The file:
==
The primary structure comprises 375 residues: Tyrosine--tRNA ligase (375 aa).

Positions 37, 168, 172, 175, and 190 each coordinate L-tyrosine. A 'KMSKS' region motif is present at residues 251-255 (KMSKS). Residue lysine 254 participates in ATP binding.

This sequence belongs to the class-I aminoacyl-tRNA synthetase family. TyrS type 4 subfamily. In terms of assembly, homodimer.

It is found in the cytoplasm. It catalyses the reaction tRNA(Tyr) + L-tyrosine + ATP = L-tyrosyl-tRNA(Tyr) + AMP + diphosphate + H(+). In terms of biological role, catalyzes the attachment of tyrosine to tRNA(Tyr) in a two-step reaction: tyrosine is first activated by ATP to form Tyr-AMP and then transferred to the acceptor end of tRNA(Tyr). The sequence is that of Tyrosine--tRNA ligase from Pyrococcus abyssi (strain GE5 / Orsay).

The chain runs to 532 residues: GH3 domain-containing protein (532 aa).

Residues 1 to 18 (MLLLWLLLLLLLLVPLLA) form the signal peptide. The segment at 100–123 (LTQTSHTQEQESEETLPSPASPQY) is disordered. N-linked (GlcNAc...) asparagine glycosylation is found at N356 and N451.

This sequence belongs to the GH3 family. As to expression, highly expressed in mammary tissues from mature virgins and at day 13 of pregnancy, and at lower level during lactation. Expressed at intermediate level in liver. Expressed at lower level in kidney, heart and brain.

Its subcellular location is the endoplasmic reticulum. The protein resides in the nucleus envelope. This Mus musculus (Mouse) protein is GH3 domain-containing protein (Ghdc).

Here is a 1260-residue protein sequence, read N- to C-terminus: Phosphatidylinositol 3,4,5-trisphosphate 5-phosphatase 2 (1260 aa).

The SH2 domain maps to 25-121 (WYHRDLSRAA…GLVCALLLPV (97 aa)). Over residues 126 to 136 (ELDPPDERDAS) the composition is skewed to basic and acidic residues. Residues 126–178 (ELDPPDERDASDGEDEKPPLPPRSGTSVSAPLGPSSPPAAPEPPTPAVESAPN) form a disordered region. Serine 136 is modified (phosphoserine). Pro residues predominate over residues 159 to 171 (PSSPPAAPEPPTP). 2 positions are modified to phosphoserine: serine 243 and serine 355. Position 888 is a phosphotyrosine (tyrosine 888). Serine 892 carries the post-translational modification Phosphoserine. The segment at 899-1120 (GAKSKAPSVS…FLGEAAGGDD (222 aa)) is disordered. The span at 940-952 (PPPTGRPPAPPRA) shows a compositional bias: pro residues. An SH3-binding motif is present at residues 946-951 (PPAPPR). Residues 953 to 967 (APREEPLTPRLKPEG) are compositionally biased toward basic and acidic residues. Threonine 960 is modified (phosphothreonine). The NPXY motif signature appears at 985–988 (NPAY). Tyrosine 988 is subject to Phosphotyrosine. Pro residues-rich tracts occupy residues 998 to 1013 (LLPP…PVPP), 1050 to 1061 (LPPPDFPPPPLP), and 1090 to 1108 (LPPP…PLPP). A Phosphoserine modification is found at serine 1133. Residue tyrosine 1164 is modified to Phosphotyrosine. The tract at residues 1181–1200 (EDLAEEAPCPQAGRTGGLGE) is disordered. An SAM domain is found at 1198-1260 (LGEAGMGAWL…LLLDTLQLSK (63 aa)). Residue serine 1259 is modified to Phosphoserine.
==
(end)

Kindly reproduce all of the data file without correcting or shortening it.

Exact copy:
The primary structure comprises 375 residues: Tyrosine--tRNA ligase (375 aa).

Positions 37, 168, 172, 175, and 190 each coordinate L-tyrosine. A 'KMSKS' region motif is present at residues 251-255 (KMSKS). Residue lysine 254 participates in ATP binding.

This sequence belongs to the class-I aminoacyl-tRNA synthetase family. TyrS type 4 subfamily. In terms of assembly, homodimer.

It is found in the cytoplasm. It catalyses the reaction tRNA(Tyr) + L-tyrosine + ATP = L-tyrosyl-tRNA(Tyr) + AMP + diphosphate + H(+). In terms of biological role, catalyzes the attachment of tyrosine to tRNA(Tyr) in a two-step reaction: tyrosine is first activated by ATP to form Tyr-AMP and then transferred to the acceptor end of tRNA(Tyr). The sequence is that of Tyrosine--tRNA ligase from Pyrococcus abyssi (strain GE5 / Orsay).

The chain runs to 532 residues: GH3 domain-containing protein (532 aa).

Residues 1 to 18 (MLLLWLLLLLLLLVPLLA) form the signal peptide. The segment at 100–123 (LTQTSHTQEQESEETLPSPASPQY) is disordered. N-linked (GlcNAc...) asparagine glycosylation is found at N356 and N451.

This sequence belongs to the GH3 family. As to expression, highly expressed in mammary tissues from mature virgins and at day 13 of pregnancy, and at lower level during lactation. Expressed at intermediate level in liver. Expressed at lower level in kidney, heart and brain.

Its subcellular location is the endoplasmic reticulum. The protein resides in the nucleus envelope. This Mus musculus (Mouse) protein is GH3 domain-containing protein (Ghdc).

Here is a 1260-residue protein sequence, read N- to C-terminus: Phosphatidylinositol 3,4,5-trisphosphate 5-phosphatase 2 (1260 aa).

The SH2 domain maps to 25-121 (WYHRDLSRAA…GLVCALLLPV (97 aa)). Over residues 126 to 136 (ELDPPDERDAS) the composition is skewed to basic and acidic residues. Residues 126–178 (ELDPPDERDASDGEDEKPPLPPRSGTSVSAPLGPSSPPAAPEPPTPAVESAPN) form a disordered region. Serine 136 is modified (phosphoserine). Pro residues predominate over residues 159 to 171 (PSSPPAAPEPPTP). 2 positions are modified to phosphoserine: serine 243 and serine 355. Position 888 is a phosphotyrosine (tyrosine 888). Serine 892 carries the post-translational modification Phosphoserine. The segment at 899-1120 (GAKSKAPSVS…FLGEAAGGDD (222 aa)) is disordered. The span at 940-952 (PPPTGRPPAPPRA) shows a compositional bias: pro residues. An SH3-binding motif is present at residues 946-951 (PPAPPR). Residues 953 to 967 (APREEPLTPRLKPEG) are compositionally biased toward basic and acidic residues. Threonine 960 is modified (phosphothreonine). The NPXY motif signature appears at 985–988 (NPAY). Tyrosine 988 is subject to Phosphotyrosine. Pro residues-rich tracts occupy residues 998 to 1013 (LLPP…PVPP), 1050 to 1061 (LPPPDFPPPPLP), and 1090 to 1108 (LPPP…PLPP). A Phosphoserine modification is found at serine 1133. Residue tyrosine 1164 is modified to Phosphotyrosine. The tract at residues 1181–1200 (EDLAEEAPCPQAGRTGGLGE) is disordered. An SAM domain is found at 1198-1260 (LGEAGMGAWL…LLLDTLQLSK (63 aa)). Residue serine 1259 is modified to Phosphoserine.